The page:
On January 15, 1967, at the Los Angeles Coliseum, the Green Bay Packers beat the Kansas City Chiefs in the first-ever world championship game of American football. I don't remember this; but I do remember the first Super Bowl..I've been around for all of them, ya' know...doe that mean I'm old? This was the 1st Superbowl, they just didn't call it that. Hey!!! you were pulling my leg again! only a little bit and very gently I know how tender you are just between the ears I knowwhen you are kidding me Born January 15
1845 - Ella Flagg Young, 1st woman pres (National Educational Association) – cousin of Egg Foo Young pretty sure they were both General Tsao's grand daughters...maybe this post is wonton. I apolgize. oooh my goodness...no apology necessary...this is rich, the cream ofthe crop...amog the elite, top of the wall creations...udon really great , boss... I thought it was Pu PuI concede...I'm not really that familiar with Chinese food...however I suppose I could Thai to go one more round
1906 - Aristotle Onassis, Greece, rich shipping magnate – the Greek Tycoon who married a former first lady Barbara Bush? Hilary Clinton?? ya' know sometimes you can be so obnoxious...very funny but still obnoxiouswill try harder next time bossYou are doing just fine my friend
1920 - John J "Cardinal" O'Connor, Phila, Roman Catholic Archbishop of NYhmmm?, Iwnder why Cardinal is in quotes...is that a good thing or a bad thing? I have absolutely no idea. Maybe we should ask "Clipper" hahaha yeah...good one OK, will do...however, I think Mo might be a better source regarding this issueohhh, he wasn't the St Louis type? oh this definitely a pants checker...fantastic! Try Rome Italy type
I rarely get too caught up in international free agents. The hype often grows out of control, the possibilities get spun in every direction, and truly covering that market requires basically a full-time commitment to it. I pay attention, obviously, but I prefer to follow reporters truly focus internationally, ask my internal questions about the Yankees involvement, and approach every next-big-thing with a dose of skepticism until convinced otherwise.
That said, I find myself kind of wrapped up in the story of Yoan Moncada. Not so much because of his talent, but because he could single-handedly make the Yankees international spending plan an overwhelming success.
By now you know the basics (mostly because Ben Badler and Kiley McDaniel have done an incredible job providing the information): Moncada is a 19-year-old Cuban shortstop — or second baseman, or third baseman — who has settled into Guatemala, worked out in front of major league scouts, and been declared a free agent by Major League Baseball. He still has to be cleared by the government, but it seems a matter of time before he’s available to big league teams.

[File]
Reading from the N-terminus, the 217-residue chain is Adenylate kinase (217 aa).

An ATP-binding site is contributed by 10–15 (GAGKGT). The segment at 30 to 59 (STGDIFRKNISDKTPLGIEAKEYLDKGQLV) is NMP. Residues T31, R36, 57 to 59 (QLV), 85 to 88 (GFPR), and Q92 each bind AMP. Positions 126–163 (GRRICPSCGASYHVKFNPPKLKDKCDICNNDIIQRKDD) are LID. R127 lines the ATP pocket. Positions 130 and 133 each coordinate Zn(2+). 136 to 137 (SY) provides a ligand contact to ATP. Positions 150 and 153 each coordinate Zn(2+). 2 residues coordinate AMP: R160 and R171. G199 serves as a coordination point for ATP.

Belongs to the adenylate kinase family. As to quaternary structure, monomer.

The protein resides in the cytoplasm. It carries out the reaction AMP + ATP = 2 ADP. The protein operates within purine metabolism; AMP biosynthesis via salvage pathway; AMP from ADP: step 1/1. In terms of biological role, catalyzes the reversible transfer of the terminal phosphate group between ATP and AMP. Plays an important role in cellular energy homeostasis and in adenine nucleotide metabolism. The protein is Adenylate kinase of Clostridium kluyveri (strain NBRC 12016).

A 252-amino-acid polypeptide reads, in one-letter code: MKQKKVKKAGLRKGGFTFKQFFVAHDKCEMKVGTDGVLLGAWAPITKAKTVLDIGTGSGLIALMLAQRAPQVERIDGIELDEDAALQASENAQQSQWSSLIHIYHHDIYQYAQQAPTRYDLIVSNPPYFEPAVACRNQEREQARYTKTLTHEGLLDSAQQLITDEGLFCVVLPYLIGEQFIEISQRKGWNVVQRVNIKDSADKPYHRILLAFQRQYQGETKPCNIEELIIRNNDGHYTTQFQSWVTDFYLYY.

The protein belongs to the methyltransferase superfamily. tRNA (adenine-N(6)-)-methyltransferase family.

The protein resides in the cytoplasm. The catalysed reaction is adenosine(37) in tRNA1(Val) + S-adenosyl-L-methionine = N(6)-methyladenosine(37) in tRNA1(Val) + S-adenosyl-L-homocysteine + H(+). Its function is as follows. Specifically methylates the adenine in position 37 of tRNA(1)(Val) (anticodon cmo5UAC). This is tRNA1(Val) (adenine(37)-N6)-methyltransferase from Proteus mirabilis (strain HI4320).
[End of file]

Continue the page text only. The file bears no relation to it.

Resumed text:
No team seems to be a better fit for Moncada than the Yankees. They took their international bonus pool and lit it on fire, setting an international spending record to sign just about all the top players on their board, including nine of Baseball America’s Top 30 prospects for July 2. … The Yankees have the money to beat anyone’s offer. They’re willing to invest in international talent, whether it’s unprecedented spending on Latin American amateurs or $175 million for Masahiro Tanaka. When you line up all the evidence, if the Yankees truly want Moncada, they’re going to be tough to beat.
So, how might that change the international market and justify the Yankees international plan?
McDaniel explained in his latest FanGraphs piece that Major League Baseball has discovered its current system does not effectively limit international spending. Teams are willing to far exceed the soft cap that’s currently in place, and the penalties involved could actually help establish something like an international draft in the not-so-distant future.
This year, the Yankees decided to spend huge money on international amateurs — paying a heavy tax and facing extreme spending limits for next year — because they recognized this might be one of the final opportunities to take advantage of the current system before something more restrictive is put in place. Again, it was McDaniel who first explained this strategy way back in December.
With that strategy in place, the Yankees loaded up on young, international talent this summer, and Moncada offers the chance to add one more within this window of opportunity (Moncada’s the kind of guy who would surely be the No. 1 pick if an international amateur draft were already in place). These guys are all teenagers, and there’s a chance none will reach his potential, but that’s an issue for another day. Here and now, the strategy is to load up on talent before doing so becomes far more difficult if not impossible. Moncada might be the final chance to do that in a big way.
"Without the Lord, I cannot do it." Mariano Rivera - 9/22/13